Broken Mammoth Archaeological Project - Tanana Valley Prehistory
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- Tanana Valley Prehistory
- Stratigraphy and Chronology
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- Credits and Further Reading
The traditional terminology developed
in the 1960s and early 1970s is not completely satisfactory to address the
archaeological record for the Tanana Valley. Archaeologists, while tending
to retain traditional terms, nevertheless have modified them to specific
needs, e.g, adding projectile points to the American Paleo-Arctic tradition
and Denali Complex or including microblade technology in the Northern Archaic
tradition. We also see terms like "Denali Phase" and "Late
Denali Complex" which add to the confusion. To lessen this confusion
and avoid forcing local data into chronological pigeonholes established
elsewhere, I have divided time into five broad periods.
BERINGIAN PERIOD (> 11,000 yr. BP) - The earliest yet discovered archaeological remains in the region include assemblages with microblades (e.g., Swan Point and Healy Lake) and assemblages lacking microblades (Nenana complex). Although this phenomena appears confusing, differences in assemblage compositions may reflect differences in site habitat, function, or seasonality. The term American Paleo-Arctic tradition seems inappropriate for this material as does use of Denali Complex or Nenana Complex. The term East Beringian tradition is proposed to include these earliest assemblages. This was before the forest was established, and while a land connection still existed between Alaska and Siberia.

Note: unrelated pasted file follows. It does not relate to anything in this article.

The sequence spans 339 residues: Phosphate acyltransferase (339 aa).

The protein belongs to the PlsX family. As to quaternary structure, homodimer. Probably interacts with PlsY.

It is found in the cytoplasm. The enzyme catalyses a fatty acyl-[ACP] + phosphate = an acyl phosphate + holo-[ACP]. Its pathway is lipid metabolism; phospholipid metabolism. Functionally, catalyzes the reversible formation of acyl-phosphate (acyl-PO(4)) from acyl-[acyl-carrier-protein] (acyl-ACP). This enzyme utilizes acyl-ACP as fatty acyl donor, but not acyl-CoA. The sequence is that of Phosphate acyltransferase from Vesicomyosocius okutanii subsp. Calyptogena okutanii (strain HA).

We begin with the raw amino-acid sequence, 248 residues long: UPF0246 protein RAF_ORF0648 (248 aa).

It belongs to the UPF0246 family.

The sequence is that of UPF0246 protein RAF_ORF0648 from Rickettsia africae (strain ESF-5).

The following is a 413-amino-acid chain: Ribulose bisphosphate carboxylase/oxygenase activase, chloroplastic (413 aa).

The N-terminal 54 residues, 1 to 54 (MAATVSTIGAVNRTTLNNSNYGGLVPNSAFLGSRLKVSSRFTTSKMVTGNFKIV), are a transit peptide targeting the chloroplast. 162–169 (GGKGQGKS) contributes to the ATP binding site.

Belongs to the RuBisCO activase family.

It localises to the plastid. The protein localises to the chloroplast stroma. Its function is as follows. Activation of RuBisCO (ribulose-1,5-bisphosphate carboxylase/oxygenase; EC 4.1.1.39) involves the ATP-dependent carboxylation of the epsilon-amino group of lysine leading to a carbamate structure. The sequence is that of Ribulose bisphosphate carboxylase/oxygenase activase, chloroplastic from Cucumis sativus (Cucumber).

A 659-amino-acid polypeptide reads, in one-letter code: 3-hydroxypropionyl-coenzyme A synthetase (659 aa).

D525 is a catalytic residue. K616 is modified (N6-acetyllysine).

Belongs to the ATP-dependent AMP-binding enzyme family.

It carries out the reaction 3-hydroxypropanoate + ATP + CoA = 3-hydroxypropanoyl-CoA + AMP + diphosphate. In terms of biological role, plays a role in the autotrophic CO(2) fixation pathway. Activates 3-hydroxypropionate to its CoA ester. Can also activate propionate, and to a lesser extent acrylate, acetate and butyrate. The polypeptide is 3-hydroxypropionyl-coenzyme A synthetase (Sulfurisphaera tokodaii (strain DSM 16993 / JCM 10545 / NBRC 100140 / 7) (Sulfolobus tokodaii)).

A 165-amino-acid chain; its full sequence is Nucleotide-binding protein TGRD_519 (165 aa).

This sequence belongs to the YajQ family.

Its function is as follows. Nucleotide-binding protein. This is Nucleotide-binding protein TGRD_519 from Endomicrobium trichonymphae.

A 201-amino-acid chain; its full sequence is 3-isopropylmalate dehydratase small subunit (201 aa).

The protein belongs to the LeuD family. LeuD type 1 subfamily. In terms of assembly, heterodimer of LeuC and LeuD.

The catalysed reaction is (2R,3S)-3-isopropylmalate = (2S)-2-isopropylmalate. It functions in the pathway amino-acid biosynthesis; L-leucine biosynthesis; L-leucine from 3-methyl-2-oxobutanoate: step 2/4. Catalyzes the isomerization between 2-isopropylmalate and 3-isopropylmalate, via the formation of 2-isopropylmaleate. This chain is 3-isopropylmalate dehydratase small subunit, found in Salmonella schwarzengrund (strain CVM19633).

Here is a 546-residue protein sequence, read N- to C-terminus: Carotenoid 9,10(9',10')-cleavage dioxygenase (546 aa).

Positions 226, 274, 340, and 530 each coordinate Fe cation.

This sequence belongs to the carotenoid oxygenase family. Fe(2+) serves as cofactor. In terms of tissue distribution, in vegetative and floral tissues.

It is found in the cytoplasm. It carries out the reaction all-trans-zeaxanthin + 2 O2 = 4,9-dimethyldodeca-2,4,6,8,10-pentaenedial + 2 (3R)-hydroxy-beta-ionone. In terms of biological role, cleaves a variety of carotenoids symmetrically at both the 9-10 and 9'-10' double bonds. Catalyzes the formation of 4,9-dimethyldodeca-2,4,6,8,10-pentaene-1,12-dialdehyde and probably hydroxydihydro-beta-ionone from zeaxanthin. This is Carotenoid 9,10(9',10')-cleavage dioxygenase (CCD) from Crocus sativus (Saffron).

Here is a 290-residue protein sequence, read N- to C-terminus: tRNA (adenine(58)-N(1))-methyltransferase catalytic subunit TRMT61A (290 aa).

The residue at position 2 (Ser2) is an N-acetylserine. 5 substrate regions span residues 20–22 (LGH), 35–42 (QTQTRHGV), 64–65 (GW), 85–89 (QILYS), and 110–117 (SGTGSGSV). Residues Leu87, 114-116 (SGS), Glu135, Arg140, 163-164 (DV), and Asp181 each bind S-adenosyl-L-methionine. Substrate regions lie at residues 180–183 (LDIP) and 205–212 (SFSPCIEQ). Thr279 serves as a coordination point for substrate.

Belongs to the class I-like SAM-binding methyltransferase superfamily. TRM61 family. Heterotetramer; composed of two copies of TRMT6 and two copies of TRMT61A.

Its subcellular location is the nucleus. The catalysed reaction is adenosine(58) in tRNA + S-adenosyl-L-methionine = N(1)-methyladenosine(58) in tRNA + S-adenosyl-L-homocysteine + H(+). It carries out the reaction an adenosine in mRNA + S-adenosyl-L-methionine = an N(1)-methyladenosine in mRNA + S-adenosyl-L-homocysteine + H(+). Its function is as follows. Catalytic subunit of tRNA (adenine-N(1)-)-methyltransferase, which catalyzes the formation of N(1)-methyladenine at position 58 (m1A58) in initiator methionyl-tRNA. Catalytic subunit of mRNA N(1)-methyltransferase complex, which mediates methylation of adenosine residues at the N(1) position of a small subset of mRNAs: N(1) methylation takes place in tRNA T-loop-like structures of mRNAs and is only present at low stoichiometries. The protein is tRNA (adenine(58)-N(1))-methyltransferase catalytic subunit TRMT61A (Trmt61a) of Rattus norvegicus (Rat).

TRANSITIONAL PERIOD (11,000 TO 8,500 yr. BP) - During this period the American Paleo-Arctic tradition (which is conceived of as geographically widespread with technological variation) develops as an Alaskan phenomenon. It is manifest as a local variant that includes projectile points, and as such is restricted in time and space. Included within this lumping are aspects of both the Denali and Chindadn complexes. The land connection with Siberia disappears and the region undergoes changes, such as, animal extinctions, climatic change, and the beginning of forestation.
EARLY TAIGA PERIOD (8,500 to 5,000 BP) - The boreal forest becomes fully established during this time. The American Paleo-Arctic tradition gives way over time to the Northern Archaic tradition. This is referred to as the Transitional Northern Archaic and is only poorly known for the region. There is continued debate on the issue of migration of new peoples into Alaska with the recognition of an "Archaic" tradition.
MIDDLE TAIGA PERIOD (5,000 to ca. 2,500 yr. BP) - The local Tanana variant of the Northern Archaic tradition includes continuation of microblade and burin technology from the previous period. The use of the term Northern Archaic is somewhat problematic and should possibly be discarded in favor of a neutral term.
LATE TAIGA PERIOD (ca. 2,500 yr. BP to modern) - This period represents a continuation of basic Tanana variant of the Northern Archaic tradition traits, but with the eventual loss of microblade technology. Around 1,500 yr. BP technological change marks the beginning of the Athapaskan tradition, which leads to ethnically recognizable Athapaskan groups.